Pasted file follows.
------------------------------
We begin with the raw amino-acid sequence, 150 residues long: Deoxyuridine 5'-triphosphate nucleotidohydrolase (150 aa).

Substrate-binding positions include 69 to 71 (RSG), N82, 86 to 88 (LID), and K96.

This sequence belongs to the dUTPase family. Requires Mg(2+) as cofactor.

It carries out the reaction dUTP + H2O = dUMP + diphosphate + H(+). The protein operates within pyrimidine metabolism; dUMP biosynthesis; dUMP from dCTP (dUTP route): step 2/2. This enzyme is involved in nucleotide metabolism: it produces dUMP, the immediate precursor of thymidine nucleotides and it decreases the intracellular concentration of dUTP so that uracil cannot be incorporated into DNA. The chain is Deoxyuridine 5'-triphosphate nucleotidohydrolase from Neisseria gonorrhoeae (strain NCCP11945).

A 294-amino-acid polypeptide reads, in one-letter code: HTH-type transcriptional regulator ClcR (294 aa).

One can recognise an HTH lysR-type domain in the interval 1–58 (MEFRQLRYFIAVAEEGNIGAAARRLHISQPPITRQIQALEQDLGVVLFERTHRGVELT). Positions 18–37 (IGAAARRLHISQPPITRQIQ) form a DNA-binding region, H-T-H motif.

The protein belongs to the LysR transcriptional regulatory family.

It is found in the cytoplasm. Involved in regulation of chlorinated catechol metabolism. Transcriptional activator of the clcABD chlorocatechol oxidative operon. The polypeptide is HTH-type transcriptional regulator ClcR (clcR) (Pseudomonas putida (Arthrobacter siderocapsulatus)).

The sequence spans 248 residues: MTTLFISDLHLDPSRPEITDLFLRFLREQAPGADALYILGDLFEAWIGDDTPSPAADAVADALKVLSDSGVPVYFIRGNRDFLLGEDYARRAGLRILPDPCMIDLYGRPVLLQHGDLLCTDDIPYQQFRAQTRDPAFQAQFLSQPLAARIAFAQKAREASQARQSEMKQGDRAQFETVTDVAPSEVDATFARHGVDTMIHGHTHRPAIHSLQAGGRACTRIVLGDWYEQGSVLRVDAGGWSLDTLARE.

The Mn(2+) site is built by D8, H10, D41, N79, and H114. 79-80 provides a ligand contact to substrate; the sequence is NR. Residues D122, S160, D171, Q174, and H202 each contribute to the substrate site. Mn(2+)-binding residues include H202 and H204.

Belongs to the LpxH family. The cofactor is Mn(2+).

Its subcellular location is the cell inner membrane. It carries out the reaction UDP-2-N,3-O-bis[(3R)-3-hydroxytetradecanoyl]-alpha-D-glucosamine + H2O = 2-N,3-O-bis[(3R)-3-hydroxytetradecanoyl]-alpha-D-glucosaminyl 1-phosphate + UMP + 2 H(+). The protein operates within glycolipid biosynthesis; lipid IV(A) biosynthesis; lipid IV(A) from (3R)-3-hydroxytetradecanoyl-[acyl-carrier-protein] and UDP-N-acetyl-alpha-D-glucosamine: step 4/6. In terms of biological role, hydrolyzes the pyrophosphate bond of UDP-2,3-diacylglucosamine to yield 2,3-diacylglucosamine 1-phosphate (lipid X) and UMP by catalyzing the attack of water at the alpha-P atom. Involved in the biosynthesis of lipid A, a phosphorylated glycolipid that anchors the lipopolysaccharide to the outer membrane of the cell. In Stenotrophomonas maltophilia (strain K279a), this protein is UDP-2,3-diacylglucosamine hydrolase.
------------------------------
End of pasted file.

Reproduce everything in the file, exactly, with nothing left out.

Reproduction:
We begin with the raw amino-acid sequence, 150 residues long: Deoxyuridine 5'-triphosphate nucleotidohydrolase (150 aa).

Substrate-binding positions include 69 to 71 (RSG), N82, 86 to 88 (LID), and K96.

This sequence belongs to the dUTPase family. Requires Mg(2+) as cofactor.

It carries out the reaction dUTP + H2O = dUMP + diphosphate + H(+). The protein operates within pyrimidine metabolism; dUMP biosynthesis; dUMP from dCTP (dUTP route): step 2/2. This enzyme is involved in nucleotide metabolism: it produces dUMP, the immediate precursor of thymidine nucleotides and it decreases the intracellular concentration of dUTP so that uracil cannot be incorporated into DNA. The chain is Deoxyuridine 5'-triphosphate nucleotidohydrolase from Neisseria gonorrhoeae (strain NCCP11945).

A 294-amino-acid polypeptide reads, in one-letter code: HTH-type transcriptional regulator ClcR (294 aa).

One can recognise an HTH lysR-type domain in the interval 1–58 (MEFRQLRYFIAVAEEGNIGAAARRLHISQPPITRQIQALEQDLGVVLFERTHRGVELT). Positions 18–37 (IGAAARRLHISQPPITRQIQ) form a DNA-binding region, H-T-H motif.

The protein belongs to the LysR transcriptional regulatory family.

It is found in the cytoplasm. Involved in regulation of chlorinated catechol metabolism. Transcriptional activator of the clcABD chlorocatechol oxidative operon. The polypeptide is HTH-type transcriptional regulator ClcR (clcR) (Pseudomonas putida (Arthrobacter siderocapsulatus)).

The sequence spans 248 residues: MTTLFISDLHLDPSRPEITDLFLRFLREQAPGADALYILGDLFEAWIGDDTPSPAADAVADALKVLSDSGVPVYFIRGNRDFLLGEDYARRAGLRILPDPCMIDLYGRPVLLQHGDLLCTDDIPYQQFRAQTRDPAFQAQFLSQPLAARIAFAQKAREASQARQSEMKQGDRAQFETVTDVAPSEVDATFARHGVDTMIHGHTHRPAIHSLQAGGRACTRIVLGDWYEQGSVLRVDAGGWSLDTLARE.

The Mn(2+) site is built by D8, H10, D41, N79, and H114. 79-80 provides a ligand contact to substrate; the sequence is NR. Residues D122, S160, D171, Q174, and H202 each contribute to the substrate site. Mn(2+)-binding residues include H202 and H204.

Belongs to the LpxH family. The cofactor is Mn(2+).

Its subcellular location is the cell inner membrane. It carries out the reaction UDP-2-N,3-O-bis[(3R)-3-hydroxytetradecanoyl]-alpha-D-glucosamine + H2O = 2-N,3-O-bis[(3R)-3-hydroxytetradecanoyl]-alpha-D-glucosaminyl 1-phosphate + UMP + 2 H(+). The protein operates within glycolipid biosynthesis; lipid IV(A) biosynthesis; lipid IV(A) from (3R)-3-hydroxytetradecanoyl-[acyl-carrier-protein] and UDP-N-acetyl-alpha-D-glucosamine: step 4/6. In terms of biological role, hydrolyzes the pyrophosphate bond of UDP-2,3-diacylglucosamine to yield 2,3-diacylglucosamine 1-phosphate (lipid X) and UMP by catalyzing the attack of water at the alpha-P atom. Involved in the biosynthesis of lipid A, a phosphorylated glycolipid that anchors the lipopolysaccharide to the outer membrane of the cell. In Stenotrophomonas maltophilia (strain K279a), this protein is UDP-2,3-diacylglucosamine hydrolase.